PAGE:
The SEC issued voluntary guidance in 2010, but this is the first time mandatory disclosure rules were put forward.
Climate activists and investor groups have clamored for mandatory disclosure of information that would be uniformly required of all companies. Advocates estimate that excluding companies' indirect emissions, also called Scope 3 emissions, would leave out some 75% of greenhouse gas emissions.

The rules were opened to a public comment period of around 60 days. They are likely to be modified before any final adoption, observers say.

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Climate activists praised the proposed rule for public companies.

"Investors deserve all the information they need to properly assess financial risks," said Mike Litt, consumer campaigns director at US PIRG.  "Americans' retirement accounts and other savings could be endangered if we don't acknowledge potential liabilities caused by climate change and take them seriously. The Great Recession showed us what can happen when government regulators and Wall Street ignore risks and don't disclose them to the public."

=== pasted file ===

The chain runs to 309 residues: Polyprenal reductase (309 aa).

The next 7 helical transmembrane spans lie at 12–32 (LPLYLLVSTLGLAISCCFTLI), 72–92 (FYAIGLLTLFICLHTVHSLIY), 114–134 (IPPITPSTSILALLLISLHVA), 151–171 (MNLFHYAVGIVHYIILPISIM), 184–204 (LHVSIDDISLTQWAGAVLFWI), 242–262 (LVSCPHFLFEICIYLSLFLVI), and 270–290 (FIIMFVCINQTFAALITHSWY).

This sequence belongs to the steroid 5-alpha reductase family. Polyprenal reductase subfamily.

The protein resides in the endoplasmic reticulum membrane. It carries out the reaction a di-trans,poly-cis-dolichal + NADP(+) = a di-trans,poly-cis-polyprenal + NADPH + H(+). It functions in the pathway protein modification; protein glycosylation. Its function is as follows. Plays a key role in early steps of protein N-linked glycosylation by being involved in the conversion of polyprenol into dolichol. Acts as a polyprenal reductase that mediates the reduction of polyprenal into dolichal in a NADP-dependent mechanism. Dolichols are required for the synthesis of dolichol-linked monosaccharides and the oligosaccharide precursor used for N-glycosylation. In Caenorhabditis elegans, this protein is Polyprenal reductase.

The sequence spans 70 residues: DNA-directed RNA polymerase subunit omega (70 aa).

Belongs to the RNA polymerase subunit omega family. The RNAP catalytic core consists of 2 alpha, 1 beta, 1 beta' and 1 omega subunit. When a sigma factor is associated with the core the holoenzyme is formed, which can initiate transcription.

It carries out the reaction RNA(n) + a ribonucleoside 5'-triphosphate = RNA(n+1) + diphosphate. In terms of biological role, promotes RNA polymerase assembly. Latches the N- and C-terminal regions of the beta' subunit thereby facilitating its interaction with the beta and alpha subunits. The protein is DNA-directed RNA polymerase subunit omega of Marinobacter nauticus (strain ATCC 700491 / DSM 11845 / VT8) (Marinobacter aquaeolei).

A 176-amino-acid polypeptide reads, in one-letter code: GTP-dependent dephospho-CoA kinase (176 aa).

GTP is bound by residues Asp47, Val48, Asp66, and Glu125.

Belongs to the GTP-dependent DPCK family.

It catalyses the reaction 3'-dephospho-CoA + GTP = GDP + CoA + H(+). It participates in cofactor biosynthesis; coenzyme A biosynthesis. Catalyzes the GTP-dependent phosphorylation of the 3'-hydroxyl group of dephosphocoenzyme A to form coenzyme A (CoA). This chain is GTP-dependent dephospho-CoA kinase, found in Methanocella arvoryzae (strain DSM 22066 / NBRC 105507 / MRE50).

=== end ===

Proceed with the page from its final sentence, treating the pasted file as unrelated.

On the other hand, major business interests and Republican officials — reaching down to the state level — began mobilizing against the climate disclosures long before the SEC unveiled the proposed rules Monday, exposing the sharply divided political dynamic of the climate issue.

Hester Peirce, the sole Republican among four SEC commissioners, voted against the proposal, which passed on a 3-1 vote. "We cannot make such fundamental changes without harming" companies, investors and the SEC, she said. "The results won't be reliable, let alone comparable."

Pushback from conservatives is likely to water down the rules before final adoption, according to Cowen analyst Jaret Seiberg.

"This is not the last word on climate disclosures," he said in a research note. "Expect progressives to demand more and conservatives to complain that the SEC is overstepping its jurisdiction and contributing to high energy costs."

Government-wide effort to slow climate change

The SEC action is part of a government-wide effort to identify climate risks, with new regulations planned from various agencies touching on the financial industry, housing and agriculture, among other areas. President Joe Biden issued an executive order last year calling for concrete steps to blunt climate risks, while spurring job creation and helping the U.S. reduce greenhouse gas emissions that contribute to climate change.